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Part 5
Part 5 of 7:

Finding the Essentials

  1. The basic essentials for living in a car are a blanket, a pillow, and a mattress or some other padding. Due to the angles involved in the seating setup, you may develop dull back pain from the cramped quarters. Should this happen, be sure to have pain medication on hand. Once you have your sleeping gear, you'll want a blanket to place over the back seat, and draped over the two front seats. This will block light and people's views.[3]
    • A cheap cooler will help make life easier. The main thing the cooler needs is to be waterproof. Cold food will cause condensation, while ice will melt. You don't want that water inside of your car. A cooler will help keep your perishable food cool. It will work most efficiently when full, so add bottles of cold water to it as you take out food. If you choose to buy an electric cooler, it will need good ventilation to work. For this reason, it will not work well in your car's boot. It is best placed within the car when running. Make sure it is only running when the engine runs, or use a low voltage cut-out device, as explained below. Make sure the cooling vent grille is not touching anything as it exhausts waste heat and may set some things on fire.
    • One essential item, if you can afford it is a Porta-Potty, a chemical toilet. These devices can really make living in a car bearable. They can be purchased for under $100 new these days. If you can't afford a Porta-Potty or don't have room for one, you can pee into wide-necked bottles like Gatorade bottles, or make an improvised bucket-style toilet.
  2. Have a spare tire and at least one can of tire sealant. Be sure the sealant is of the type that can be removed.
  3. A cigarette lighter converter is one option. These are useful for powering low-consuming devices (100 watts), but if you plan on using your vehicle for cooking, then you'll need to draw power more directly from your battery or you'll blow the fuse. Running electric cooking appliances from your car though is fairly impractical without an expensive dual battery and inverter system. There are small 12-volt water heaters and skillets, but these generally are not very efficient. You will also need a much more expensive inverter if you plan to run things that use mains voltage. You may need to idle the vehicle while drawing this power if you don't have a dual battery system, however, even then, car alternators are not designed for such use and may not be able to produce the current you need.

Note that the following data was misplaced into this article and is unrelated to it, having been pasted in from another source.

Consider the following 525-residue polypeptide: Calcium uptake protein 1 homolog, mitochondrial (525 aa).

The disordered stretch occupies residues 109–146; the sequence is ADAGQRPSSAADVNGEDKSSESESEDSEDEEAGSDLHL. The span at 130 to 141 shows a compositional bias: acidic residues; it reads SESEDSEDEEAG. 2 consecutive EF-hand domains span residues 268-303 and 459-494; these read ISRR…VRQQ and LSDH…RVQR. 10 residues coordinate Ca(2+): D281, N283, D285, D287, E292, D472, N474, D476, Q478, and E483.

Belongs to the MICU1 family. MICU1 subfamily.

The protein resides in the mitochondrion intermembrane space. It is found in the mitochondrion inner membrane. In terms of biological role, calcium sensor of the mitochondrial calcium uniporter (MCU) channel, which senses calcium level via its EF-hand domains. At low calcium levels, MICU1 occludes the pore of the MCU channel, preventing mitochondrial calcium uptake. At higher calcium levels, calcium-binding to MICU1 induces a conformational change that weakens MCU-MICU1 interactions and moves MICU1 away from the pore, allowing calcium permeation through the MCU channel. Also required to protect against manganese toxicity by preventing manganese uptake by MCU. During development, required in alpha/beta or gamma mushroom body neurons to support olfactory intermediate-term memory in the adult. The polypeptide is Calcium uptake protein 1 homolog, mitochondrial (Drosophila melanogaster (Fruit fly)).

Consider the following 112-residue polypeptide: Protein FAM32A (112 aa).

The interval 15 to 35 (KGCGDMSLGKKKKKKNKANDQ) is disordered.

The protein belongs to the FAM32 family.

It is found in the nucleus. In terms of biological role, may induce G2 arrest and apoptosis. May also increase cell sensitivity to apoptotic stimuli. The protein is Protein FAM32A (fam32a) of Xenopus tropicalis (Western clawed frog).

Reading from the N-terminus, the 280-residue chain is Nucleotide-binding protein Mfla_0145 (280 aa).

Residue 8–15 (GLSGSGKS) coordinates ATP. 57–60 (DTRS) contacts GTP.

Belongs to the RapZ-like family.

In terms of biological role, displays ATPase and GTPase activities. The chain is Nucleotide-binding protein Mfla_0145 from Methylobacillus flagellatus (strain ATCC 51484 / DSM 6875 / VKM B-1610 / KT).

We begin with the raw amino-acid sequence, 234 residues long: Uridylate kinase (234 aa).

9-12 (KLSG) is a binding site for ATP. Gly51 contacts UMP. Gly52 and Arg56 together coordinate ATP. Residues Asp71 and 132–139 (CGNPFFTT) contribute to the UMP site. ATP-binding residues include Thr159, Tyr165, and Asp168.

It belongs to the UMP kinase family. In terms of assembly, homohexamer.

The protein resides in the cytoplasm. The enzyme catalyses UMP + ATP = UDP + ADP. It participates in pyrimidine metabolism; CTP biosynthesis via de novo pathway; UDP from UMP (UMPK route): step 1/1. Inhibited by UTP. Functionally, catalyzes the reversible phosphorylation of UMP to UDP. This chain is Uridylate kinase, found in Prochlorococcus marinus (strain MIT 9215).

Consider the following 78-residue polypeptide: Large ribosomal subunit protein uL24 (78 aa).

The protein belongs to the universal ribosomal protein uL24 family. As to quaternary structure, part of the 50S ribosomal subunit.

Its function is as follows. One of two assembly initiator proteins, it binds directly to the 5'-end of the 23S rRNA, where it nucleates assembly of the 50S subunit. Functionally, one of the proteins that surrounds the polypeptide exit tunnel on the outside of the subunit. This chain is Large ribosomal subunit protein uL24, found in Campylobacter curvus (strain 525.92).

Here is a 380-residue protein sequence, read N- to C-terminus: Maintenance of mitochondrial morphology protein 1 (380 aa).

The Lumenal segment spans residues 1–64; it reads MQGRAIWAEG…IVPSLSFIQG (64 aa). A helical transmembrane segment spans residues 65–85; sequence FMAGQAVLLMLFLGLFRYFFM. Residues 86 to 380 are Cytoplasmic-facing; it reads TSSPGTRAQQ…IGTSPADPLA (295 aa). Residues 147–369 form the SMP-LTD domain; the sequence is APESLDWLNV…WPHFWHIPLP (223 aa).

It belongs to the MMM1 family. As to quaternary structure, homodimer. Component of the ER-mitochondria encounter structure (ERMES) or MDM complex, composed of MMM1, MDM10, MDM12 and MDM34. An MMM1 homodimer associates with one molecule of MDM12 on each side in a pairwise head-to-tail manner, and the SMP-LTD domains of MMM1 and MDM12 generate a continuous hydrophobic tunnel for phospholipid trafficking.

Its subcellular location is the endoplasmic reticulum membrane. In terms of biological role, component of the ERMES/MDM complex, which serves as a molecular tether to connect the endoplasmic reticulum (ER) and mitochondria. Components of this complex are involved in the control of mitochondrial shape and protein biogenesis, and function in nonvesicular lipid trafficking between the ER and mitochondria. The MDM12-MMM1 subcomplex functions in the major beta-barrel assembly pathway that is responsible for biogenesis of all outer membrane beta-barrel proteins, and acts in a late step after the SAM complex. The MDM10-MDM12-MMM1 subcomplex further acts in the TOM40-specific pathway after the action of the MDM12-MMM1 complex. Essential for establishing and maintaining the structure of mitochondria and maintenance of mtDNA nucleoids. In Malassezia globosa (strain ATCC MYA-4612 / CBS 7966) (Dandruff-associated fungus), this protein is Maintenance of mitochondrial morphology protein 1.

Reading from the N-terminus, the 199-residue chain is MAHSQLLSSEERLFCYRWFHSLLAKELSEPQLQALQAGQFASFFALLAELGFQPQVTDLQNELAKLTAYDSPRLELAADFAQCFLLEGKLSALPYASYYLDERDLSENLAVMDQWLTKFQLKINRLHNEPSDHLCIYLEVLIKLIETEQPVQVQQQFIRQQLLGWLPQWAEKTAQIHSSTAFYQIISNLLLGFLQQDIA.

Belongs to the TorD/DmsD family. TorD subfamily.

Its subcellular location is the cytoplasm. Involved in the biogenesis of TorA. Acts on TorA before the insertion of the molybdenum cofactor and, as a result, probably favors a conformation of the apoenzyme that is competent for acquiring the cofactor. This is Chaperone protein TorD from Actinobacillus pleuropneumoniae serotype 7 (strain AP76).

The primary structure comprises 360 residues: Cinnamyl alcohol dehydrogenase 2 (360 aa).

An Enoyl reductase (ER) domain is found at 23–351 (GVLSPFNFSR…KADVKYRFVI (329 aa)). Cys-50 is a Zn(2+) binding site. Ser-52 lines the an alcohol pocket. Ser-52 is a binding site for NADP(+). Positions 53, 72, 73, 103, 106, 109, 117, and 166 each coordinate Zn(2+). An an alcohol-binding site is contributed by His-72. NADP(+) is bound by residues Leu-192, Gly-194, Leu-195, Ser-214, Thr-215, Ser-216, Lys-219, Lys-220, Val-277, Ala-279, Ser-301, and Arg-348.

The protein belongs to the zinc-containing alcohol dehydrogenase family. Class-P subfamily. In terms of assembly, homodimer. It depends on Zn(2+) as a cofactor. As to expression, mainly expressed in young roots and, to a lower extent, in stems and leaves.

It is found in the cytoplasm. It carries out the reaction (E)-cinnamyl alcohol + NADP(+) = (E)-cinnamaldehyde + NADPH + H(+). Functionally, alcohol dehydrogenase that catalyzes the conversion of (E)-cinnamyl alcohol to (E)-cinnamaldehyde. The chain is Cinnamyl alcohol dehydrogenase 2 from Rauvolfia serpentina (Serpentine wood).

• A good buy for any car dweller is a low voltage cut out device. This device protects your car's battery by cutting off the electricity once the battery reaches a voltage where it can still start the car, but can't really run plug-in devices much more. These usually retail for about $25-$40. They are a very good investment for a car dweller, as continual flattening of your battery will damage it, resulting in a costly replacement, and inconvenience of not being able to start the car.
    • An alternative to electric cooking devices is to use gas for cooking, but do not use this inside the vehicle for safety reasons. There are many dangers associated with cooking inside your car: unstable surfaces, fire hazards, burns from hot metal or spilled liquids, carbon monoxide build-up, smells. Cooking is for outside of the car. If you live in a van with a stable set up for cooking, then cooking inside is okay, provided there is ventilation.